shortOn Monday, CR had this SS post and graph on the increase in short sales. The information used was part of a package that included a national audio conference held that day about short sales, and the upcoming HAFA, which begins April 5th.

There were three speakers, from Bank of America, Wells Fargo Bank, and Freddie Mac, who discussed what they are doing about making short sales more palatable.


bankofAmericaBank of America rolled out their new short sale phone number, 866-880-1232, and mentioned that agents can now use their REO-processing website  for short sales.  The presentation was a little light on details, but I can report a recent success.  

We submitted a short sale on behalf of our seller that only took six weeks to get an approval (and the notice came over on a Sunday, from Plano, Texas).


Wells_Fargo_logoWells Fargo Bank announced that they are placing short-sale managers in the field.  They will be interviewing the sellers on-site, going to their houses to determine their eligibility, and collecting the necessary financial documents.  Once in process they’ll order an appraisal, and have a response in 7-10 business days.


I think the banks are too optimistic about the sellers’ willingness to cooperate, after training them to crave the free cheese.  WFB is giving $5,000 cash-for-keys to the sellers, but they need to threaten them with foreclosure if we’re going to see any real movement.

Both banks promised to pick up the pace – if they could close short sales within 60 days, it would be a big improvement.  To keep the sales urgency higher, the banks have to move quicker to determine the acceptable price of the properties – buyers would be more willing to wait out the process if they knew their price was approved. 

It’s hard to believe that the servicers will push to pre-approve any short-sale prices, or especially in the volumes necessary to make a difference.  Pre-approvals are, in effect, a voluntary principal reduction, and servicers aren’t going to be rushing those out.  Will they approve a fully-packaged short sale in 2-6 weeks?  It’s possible, and getting an accurate valuation quickly is the key.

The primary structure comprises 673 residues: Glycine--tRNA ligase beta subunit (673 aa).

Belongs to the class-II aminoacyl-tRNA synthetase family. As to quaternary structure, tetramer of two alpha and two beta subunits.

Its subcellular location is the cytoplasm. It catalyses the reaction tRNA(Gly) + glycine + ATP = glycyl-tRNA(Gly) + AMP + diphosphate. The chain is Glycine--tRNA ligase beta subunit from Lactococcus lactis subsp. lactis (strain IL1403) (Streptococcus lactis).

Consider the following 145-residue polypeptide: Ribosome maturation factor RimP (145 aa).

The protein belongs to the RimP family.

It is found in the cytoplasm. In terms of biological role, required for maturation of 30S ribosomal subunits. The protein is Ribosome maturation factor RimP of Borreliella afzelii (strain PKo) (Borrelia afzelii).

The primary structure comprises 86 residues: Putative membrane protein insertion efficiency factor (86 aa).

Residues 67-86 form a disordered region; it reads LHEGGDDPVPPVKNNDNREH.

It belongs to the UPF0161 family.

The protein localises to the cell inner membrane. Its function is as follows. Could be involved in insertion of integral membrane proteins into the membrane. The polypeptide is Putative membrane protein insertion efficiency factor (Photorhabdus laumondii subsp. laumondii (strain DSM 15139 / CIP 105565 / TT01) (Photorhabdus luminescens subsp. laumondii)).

Other hurdles: 

  • The junior lienholders have to agree to lose money too.
  • In the Q&A, it was asked if there are going to be deficiency judgments, or are the sellers off the hook.  Freddie Mac confirmed that sellers in HAFA are released from liability, but the representatives from Bank of America and WFB were conspicuously silent.
  • Sellers are still subject to deficiency judgements from junior lienholders, and liable for income tax on capital gains.
  • For possession and occupancy to be delivered to the buyers, the sellers have to get out of the house.  But they are addicted to the free rent, plus their credit report will reflect 6 to 18 months of late payments on their mortgages.
  • Once the short sale is approved, the buyers then conduct their physical inspection.  Any required repairs fall on the realtor to resolve – expect many potential short sales to fail at this juncture due to inexperience/ineffectiveness. 
  • The rampant fraud being committed by realtors is a turn-off.

The housing bailouts have a history of not benefiting the masses.  For short sales to increase significantly, the lenders would have to commit to losing big money, and lately there has been reluctance and feet-dragging.

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Jim the Realtor
Jim is a long-time local realtor who comments daily here on his blog, which began in September, 2005. Stick around!

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